The Congress has undertaken a bold new, bipartisan initiative for American Indian students attending land-grant universities and colleges. The farm bill included a section entitled a “New Beginning for Tribal Students” (Section 7120). The recent Agriculture Appropriations bill provided an appropriation for $5 million for the program.
Specifically, the New Beginning program authorizes USDA to match state funding for programs at land-grant universities and colleges that support Tribal students through tuition fees, recruiting, tutoring, counseling or any service that would increase student retention and graduation. The $5 million per year authorization is capped at $500,000 per state.
The program started at South Dakota State University where Dr. Barry Dunn, the university president, devotes its annual revenue from its land-grant land to benefit American Indian students from South Dakota. While serving in Congress as South Dakota’s lone Representative, Kristi Noem, R-SD, (now Governor) proposed an amendment to allow for a USDA match to the state initiatives, which was endorsed by Rep. Colin Peterson (D-MN) (now Chairman of the House Agriculture Committee.) As a result, it passed unanimously. In the Senate, Senator John Thune (R-SD) took the lead.
Rep. Dusty Johnson (R-SD) and Senator Thune (R-SD) led the drive for funding in the Congress but it was a very bipartisan affair. The “Dear Colleague” in support of full funding was signed by both Rep. Rosa DeLauro, D-CT, and Rep. Liz Cheney, R-WY. As they said in their letter: “Education is an undisputed path to better career prospects and is vital in Indian Country facing staggering unemployment rates. Investing in recruitment, retention and graduation of tribal students is a critical step to helping them participate in the American economy and American Dream.” Funding also enjoyed the support of Mr. Fortenberry, the Ranking Republican on the Appropriations Subcommittee.
The program gained the endorsement of universities across the country, from Maine to Arkansas, Michigan State, Wyoming, Oklahoma State, University of Nebraska-Lincoln and North Dakota State. The Association of Public Land-Grant Universities supported full funding at $5 million because of “the opportunity it presents to countless Native American students to achieve success through higher education.”
The New Beginning program (translated as “Wokini” in Lakota) builds upon the work of visionary leaders who changed the path of higher education in the United States with the passage of the Morrill Act of 1862, the Hatch Act of 1887, the second Morrill Act of 1890, the Smith Lever Act of 1914 and the Equity in Educational Land-GrantStatus Act of 1994.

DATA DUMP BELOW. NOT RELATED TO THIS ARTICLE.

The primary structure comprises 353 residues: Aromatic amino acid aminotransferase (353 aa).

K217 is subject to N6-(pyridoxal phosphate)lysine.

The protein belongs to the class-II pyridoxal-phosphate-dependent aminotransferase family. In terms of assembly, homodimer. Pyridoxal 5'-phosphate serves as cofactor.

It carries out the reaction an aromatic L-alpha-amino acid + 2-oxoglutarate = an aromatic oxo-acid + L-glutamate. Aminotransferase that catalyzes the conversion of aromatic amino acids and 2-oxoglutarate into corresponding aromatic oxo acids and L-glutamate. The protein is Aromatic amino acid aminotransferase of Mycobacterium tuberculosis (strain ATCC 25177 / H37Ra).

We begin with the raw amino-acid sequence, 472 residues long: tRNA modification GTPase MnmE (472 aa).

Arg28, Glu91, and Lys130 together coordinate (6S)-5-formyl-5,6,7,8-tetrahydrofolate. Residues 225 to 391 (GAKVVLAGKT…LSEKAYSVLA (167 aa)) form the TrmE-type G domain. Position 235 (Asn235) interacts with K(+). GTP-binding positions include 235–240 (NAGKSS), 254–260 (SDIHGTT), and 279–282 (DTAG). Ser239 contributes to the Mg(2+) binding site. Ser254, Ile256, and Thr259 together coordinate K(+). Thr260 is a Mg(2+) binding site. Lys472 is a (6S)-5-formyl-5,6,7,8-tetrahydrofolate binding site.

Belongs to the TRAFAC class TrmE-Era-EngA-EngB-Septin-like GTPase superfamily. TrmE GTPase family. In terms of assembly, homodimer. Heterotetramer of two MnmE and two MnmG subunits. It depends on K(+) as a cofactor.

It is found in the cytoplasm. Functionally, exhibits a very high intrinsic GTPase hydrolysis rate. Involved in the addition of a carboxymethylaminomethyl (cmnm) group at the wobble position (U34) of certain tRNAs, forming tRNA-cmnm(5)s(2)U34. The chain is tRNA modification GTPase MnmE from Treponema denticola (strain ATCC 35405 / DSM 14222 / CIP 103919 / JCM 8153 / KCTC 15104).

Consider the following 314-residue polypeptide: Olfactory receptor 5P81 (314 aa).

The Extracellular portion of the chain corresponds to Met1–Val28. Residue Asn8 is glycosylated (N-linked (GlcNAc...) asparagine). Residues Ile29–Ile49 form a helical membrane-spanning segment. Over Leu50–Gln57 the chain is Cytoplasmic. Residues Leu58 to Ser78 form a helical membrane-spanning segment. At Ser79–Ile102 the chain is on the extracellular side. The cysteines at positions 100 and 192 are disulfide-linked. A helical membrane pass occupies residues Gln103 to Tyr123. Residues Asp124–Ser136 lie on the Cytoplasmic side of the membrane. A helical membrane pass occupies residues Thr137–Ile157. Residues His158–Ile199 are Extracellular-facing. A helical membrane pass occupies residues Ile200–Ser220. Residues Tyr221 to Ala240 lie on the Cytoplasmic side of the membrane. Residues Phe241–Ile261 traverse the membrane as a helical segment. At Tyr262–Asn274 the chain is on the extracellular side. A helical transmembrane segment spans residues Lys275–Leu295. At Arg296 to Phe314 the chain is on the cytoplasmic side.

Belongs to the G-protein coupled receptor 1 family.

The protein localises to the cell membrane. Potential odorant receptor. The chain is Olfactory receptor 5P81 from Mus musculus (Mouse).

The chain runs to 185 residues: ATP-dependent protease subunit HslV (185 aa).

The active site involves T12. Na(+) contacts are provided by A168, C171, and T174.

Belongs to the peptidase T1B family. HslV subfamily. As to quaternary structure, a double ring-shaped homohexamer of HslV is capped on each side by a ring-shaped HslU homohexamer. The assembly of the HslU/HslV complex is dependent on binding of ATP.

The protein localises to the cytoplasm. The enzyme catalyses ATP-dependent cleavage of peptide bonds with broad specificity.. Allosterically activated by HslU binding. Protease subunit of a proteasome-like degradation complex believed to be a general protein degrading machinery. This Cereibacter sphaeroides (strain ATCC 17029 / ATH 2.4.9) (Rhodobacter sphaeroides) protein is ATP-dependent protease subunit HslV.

Collectively, they created the Land-grant system of research, education and extension. During the floor debate of the 1862 legislation, Justin Morrill explained his goal this way: “The bill proposes to establish at least one college in every state…accessible to all…” The impact of the land-grant system has been enormous for the U.S. and the world which has benefitted from the research done at and by the land-grant college system.
The new program is structured to build upon the earlier statutes and extend the benefits of the land-grant system to American Indian students. President Dunn launched the program early in his presidency to create greater access to higher education for American Indian students and to provide greater opportunities for personal growth and growth for their families and communities. The Congress, on a bipartisan basis, captured the idea and has elevated it to a new federal program enacted by statute.
On the reservations of the nine tribal nations in South Dakota, unemployment rates can reach 80%. An unemployment rate this high crushes the human spirt and creates a range of social problems including low levels of educational attainment. Unfortunately, these challenges are not limited to South Dakota but are common on Indian Reservations across the upper regions of the Missouri River and many other areas of the country.
Over the long history of our great nation, the federal Government has had a wide range of different federal policies regarding American Indians which quite frankly, have collectively been a failure. Looking forward, there must be a New Beginning, starting with the provision of educational opportunities for all and extending the American dream to those living on the Indian Reservations across the country.
The next step is for USDA to draft the regulations implementing the New Beginnings program and for land grant universities and colleges to apply for USDA grants, up to the maximums allowed by the statute.
Marshall Matz is at OFW Law in Washington, D.C. His first position as an attorney was with South Dakota Legal Services.